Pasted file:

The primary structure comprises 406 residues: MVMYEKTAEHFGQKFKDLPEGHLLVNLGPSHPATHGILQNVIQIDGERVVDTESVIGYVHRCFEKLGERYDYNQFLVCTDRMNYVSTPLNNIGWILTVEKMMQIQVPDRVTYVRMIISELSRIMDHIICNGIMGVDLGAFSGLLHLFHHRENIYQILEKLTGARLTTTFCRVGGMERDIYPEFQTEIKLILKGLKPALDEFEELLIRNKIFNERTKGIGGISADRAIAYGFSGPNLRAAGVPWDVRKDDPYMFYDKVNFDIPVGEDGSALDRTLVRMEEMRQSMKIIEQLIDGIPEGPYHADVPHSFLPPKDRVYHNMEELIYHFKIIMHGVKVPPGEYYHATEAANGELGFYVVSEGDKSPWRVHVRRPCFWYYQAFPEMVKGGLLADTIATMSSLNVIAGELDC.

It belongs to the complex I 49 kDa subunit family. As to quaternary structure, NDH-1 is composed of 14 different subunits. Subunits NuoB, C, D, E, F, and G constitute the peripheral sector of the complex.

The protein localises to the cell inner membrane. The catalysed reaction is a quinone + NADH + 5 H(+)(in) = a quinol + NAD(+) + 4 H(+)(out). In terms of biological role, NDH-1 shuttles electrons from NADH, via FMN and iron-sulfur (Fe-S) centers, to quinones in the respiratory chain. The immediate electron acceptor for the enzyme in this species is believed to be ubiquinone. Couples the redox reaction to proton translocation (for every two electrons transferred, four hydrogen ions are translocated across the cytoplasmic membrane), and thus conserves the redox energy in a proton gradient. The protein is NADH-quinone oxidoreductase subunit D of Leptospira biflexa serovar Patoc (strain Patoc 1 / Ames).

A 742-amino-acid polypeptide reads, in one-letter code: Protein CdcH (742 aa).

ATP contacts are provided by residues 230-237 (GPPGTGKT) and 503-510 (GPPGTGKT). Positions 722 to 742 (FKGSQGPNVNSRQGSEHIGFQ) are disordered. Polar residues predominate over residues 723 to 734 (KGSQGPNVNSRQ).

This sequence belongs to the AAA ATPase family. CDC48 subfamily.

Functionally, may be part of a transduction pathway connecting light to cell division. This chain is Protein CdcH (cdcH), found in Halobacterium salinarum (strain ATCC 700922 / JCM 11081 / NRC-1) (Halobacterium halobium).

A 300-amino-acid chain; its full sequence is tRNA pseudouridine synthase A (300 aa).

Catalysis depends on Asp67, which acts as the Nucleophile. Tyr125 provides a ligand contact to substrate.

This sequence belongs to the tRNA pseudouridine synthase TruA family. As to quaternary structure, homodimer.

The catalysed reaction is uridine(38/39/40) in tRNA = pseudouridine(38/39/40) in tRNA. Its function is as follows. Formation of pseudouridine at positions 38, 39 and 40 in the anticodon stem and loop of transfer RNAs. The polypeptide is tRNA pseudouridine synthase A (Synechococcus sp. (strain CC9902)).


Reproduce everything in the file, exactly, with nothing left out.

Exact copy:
The primary structure comprises 406 residues: MVMYEKTAEHFGQKFKDLPEGHLLVNLGPSHPATHGILQNVIQIDGERVVDTESVIGYVHRCFEKLGERYDYNQFLVCTDRMNYVSTPLNNIGWILTVEKMMQIQVPDRVTYVRMIISELSRIMDHIICNGIMGVDLGAFSGLLHLFHHRENIYQILEKLTGARLTTTFCRVGGMERDIYPEFQTEIKLILKGLKPALDEFEELLIRNKIFNERTKGIGGISADRAIAYGFSGPNLRAAGVPWDVRKDDPYMFYDKVNFDIPVGEDGSALDRTLVRMEEMRQSMKIIEQLIDGIPEGPYHADVPHSFLPPKDRVYHNMEELIYHFKIIMHGVKVPPGEYYHATEAANGELGFYVVSEGDKSPWRVHVRRPCFWYYQAFPEMVKGGLLADTIATMSSLNVIAGELDC.

It belongs to the complex I 49 kDa subunit family. As to quaternary structure, NDH-1 is composed of 14 different subunits. Subunits NuoB, C, D, E, F, and G constitute the peripheral sector of the complex.

The protein localises to the cell inner membrane. The catalysed reaction is a quinone + NADH + 5 H(+)(in) = a quinol + NAD(+) + 4 H(+)(out). In terms of biological role, NDH-1 shuttles electrons from NADH, via FMN and iron-sulfur (Fe-S) centers, to quinones in the respiratory chain. The immediate electron acceptor for the enzyme in this species is believed to be ubiquinone. Couples the redox reaction to proton translocation (for every two electrons transferred, four hydrogen ions are translocated across the cytoplasmic membrane), and thus conserves the redox energy in a proton gradient. The protein is NADH-quinone oxidoreductase subunit D of Leptospira biflexa serovar Patoc (strain Patoc 1 / Ames).

A 742-amino-acid polypeptide reads, in one-letter code: Protein CdcH (742 aa).

ATP contacts are provided by residues 230-237 (GPPGTGKT) and 503-510 (GPPGTGKT). Positions 722 to 742 (FKGSQGPNVNSRQGSEHIGFQ) are disordered. Polar residues predominate over residues 723 to 734 (KGSQGPNVNSRQ).

This sequence belongs to the AAA ATPase family. CDC48 subfamily.

Functionally, may be part of a transduction pathway connecting light to cell division. This chain is Protein CdcH (cdcH), found in Halobacterium salinarum (strain ATCC 700922 / JCM 11081 / NRC-1) (Halobacterium halobium).

A 300-amino-acid chain; its full sequence is tRNA pseudouridine synthase A (300 aa).

Catalysis depends on Asp67, which acts as the Nucleophile. Tyr125 provides a ligand contact to substrate.

This sequence belongs to the tRNA pseudouridine synthase TruA family. As to quaternary structure, homodimer.

The catalysed reaction is uridine(38/39/40) in tRNA = pseudouridine(38/39/40) in tRNA. Its function is as follows. Formation of pseudouridine at positions 38, 39 and 40 in the anticodon stem and loop of transfer RNAs. The polypeptide is tRNA pseudouridine synthase A (Synechococcus sp. (strain CC9902)).